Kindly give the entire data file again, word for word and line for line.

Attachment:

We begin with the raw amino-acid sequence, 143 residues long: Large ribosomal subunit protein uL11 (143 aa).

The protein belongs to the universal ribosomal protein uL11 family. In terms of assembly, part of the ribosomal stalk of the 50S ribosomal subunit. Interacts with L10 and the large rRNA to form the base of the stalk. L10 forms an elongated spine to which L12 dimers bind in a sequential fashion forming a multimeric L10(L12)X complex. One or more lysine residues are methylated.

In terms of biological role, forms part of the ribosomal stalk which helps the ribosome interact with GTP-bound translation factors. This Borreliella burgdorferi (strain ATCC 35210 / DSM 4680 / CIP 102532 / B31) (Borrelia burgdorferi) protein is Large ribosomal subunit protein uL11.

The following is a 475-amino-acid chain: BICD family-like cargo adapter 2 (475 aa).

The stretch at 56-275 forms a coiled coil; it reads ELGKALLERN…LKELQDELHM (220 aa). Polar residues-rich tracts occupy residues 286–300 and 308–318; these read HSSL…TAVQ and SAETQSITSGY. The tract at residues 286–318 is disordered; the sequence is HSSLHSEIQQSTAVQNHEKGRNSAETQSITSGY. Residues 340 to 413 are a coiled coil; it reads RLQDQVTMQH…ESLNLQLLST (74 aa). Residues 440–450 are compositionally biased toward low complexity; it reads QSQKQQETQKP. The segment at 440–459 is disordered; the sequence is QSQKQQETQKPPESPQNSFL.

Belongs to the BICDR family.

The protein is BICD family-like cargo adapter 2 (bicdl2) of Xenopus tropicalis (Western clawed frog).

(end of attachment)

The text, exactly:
We begin with the raw amino-acid sequence, 143 residues long: Large ribosomal subunit protein uL11 (143 aa).

The protein belongs to the universal ribosomal protein uL11 family. In terms of assembly, part of the ribosomal stalk of the 50S ribosomal subunit. Interacts with L10 and the large rRNA to form the base of the stalk. L10 forms an elongated spine to which L12 dimers bind in a sequential fashion forming a multimeric L10(L12)X complex. One or more lysine residues are methylated.

In terms of biological role, forms part of the ribosomal stalk which helps the ribosome interact with GTP-bound translation factors. This Borreliella burgdorferi (strain ATCC 35210 / DSM 4680 / CIP 102532 / B31) (Borrelia burgdorferi) protein is Large ribosomal subunit protein uL11.

The following is a 475-amino-acid chain: BICD family-like cargo adapter 2 (475 aa).

The stretch at 56-275 forms a coiled coil; it reads ELGKALLERN…LKELQDELHM (220 aa). Polar residues-rich tracts occupy residues 286–300 and 308–318; these read HSSL…TAVQ and SAETQSITSGY. The tract at residues 286–318 is disordered; the sequence is HSSLHSEIQQSTAVQNHEKGRNSAETQSITSGY. Residues 340 to 413 are a coiled coil; it reads RLQDQVTMQH…ESLNLQLLST (74 aa). Residues 440–450 are compositionally biased toward low complexity; it reads QSQKQQETQKP. The segment at 440–459 is disordered; the sequence is QSQKQQETQKPPESPQNSFL.

Belongs to the BICDR family.

The protein is BICD family-like cargo adapter 2 (bicdl2) of Xenopus tropicalis (Western clawed frog).